“Dailyish updates” (draft post for The Seminal)

Draft.  Work in progress — feedback welcome!

The revised version will (hopefully) be posted on The Seminal

Get FISA Right logo

Ever since the my.barackobama.com email list melted down in July, Get FISA Right has had problems with communications…  We are going to try to start up to a daily newsletter/update that can get posted on the blog and then broadcast via email, Twitter, Facebook (maybe), MySpace, etc.

– me, on the Get FISA Right blog, January 23

Every activism campaign faces the challenge of keeping people informed without overloading them.  It’s particularly acute for Get FISA Right because we’re explicitly trying to engage with people who prefer to get their information via social network sites (Twitter and Facebook so far) as well as the more traditional blogs and email.*    Hopefully our experiences will be useful for other activism campaigns as well.

Our goal is for people who have even a little bit of time available to be able to quickly see what’s up — and where they might be able to help.   For active Get FISA RIght members and allies in the civil liberties community, it’ll be a minimum-investment way of staying informed.  For the 95%+ of members who only have time intermittently, it’ll be a quick way of coming up to speed when there’s an action alert.  And for potential members, bloggers, and the media, it’ll be an easy way of tracking what’s going on and deciding whether it’s interesting.

Assuming we can make it work, that is.  It’s worth a try.

The basic idea is described in the Next dailyish update page: draft it on the wiki.  When it’s ready post it to the blog and then broadcast via Twitter, Facebook, email, and eventually other channels.  As usual, the devil is in the details.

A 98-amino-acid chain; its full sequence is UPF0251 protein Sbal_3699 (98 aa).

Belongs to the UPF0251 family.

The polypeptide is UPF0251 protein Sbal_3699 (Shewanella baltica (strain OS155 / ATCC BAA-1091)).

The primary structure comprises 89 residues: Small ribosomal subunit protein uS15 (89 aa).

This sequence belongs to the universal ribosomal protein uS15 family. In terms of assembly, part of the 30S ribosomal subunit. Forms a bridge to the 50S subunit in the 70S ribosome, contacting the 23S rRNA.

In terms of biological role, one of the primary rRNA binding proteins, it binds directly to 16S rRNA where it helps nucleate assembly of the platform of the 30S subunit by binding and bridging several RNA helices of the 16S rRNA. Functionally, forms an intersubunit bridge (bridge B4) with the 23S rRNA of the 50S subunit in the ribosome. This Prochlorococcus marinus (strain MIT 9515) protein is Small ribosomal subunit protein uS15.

Last Thursday was the first attempt.  Since we hadn’t been any updates in several weeks, it was a fairly lengthy post.  The headings give an idea of some of the kinds of things these updates will cover: “discussions” (on the blog and wiki), “volunteers needed”, and “FISA in the news.”  Tuesday’s update was much shorter, and led with the two pieces of most important news.**

twitter logo by Svetlana GladkovaI broadcast the first Dailyish update out on the blog as well as Twitter, email, and my personal Facebook feed.  For the second iteration, I also posted it to the Facebook group and page (and included the link in the “Broadcast instructions” on the wiki page to make it easy for others to do the same).  Since I’ve been learning more about Twitter recently, I also tweeted to the #tcot and #topprog Twitter channels; and Harry Waisbren, who’s helping with our Twitter outreach, retweeted it from Get FISA Right.

It took me about 45 minutes to assemble and broadcast this morning’s daily update, which isn’t bad at all. With a little practice, it should be less than half an hour to put it together — and a minute or less for each of the channels.  Of course there’s no guarantee that people will read it … and in fact most won’t.  Still, it’s clearly got potential up as a sustainable, low-overhead way of keeping people informed.

An important point here is that this approach can scale nicely as we add new channels like change.org and MySpace.  change.org, for example, is starting up a group blog for us and other Ideas for Change winners, and that’s likely to be the best way to reach the 12,000 people who voted for our idea — and the other 200,000+ people in the change.org community, most of whom are likely allies.  Copying the dailyish updates to that group blog makes it easier for people there to stay informed.  Conversely, when good discussions break out there, we can include links to them in the dailyish update so that members who don’t hang out on change.org know that there’s something interesting happening.

At least in theory.  No doubt we’ll continue to evolve this approach as we get more experience — and feedback!   Please don’t be shy :-)  Suggestions, criticisms, examples of “best practices”, and so on, are all very welcome!


Twitter logo from Svetlana Gladkova on flickr
Licensed under Creative Commons

* well, and also because we wound up losing email contact with 80% or more of our original 23,000 members.  See Micah Sifry’s Can We Talk? Can They Listen?, Carlo Scannella’s Nomadic Democracy, and my Paging Clay Shirky for more.

** we’ve got a conference call Saturday, and our first post is up on change.org’s Ideas for Change in America group blog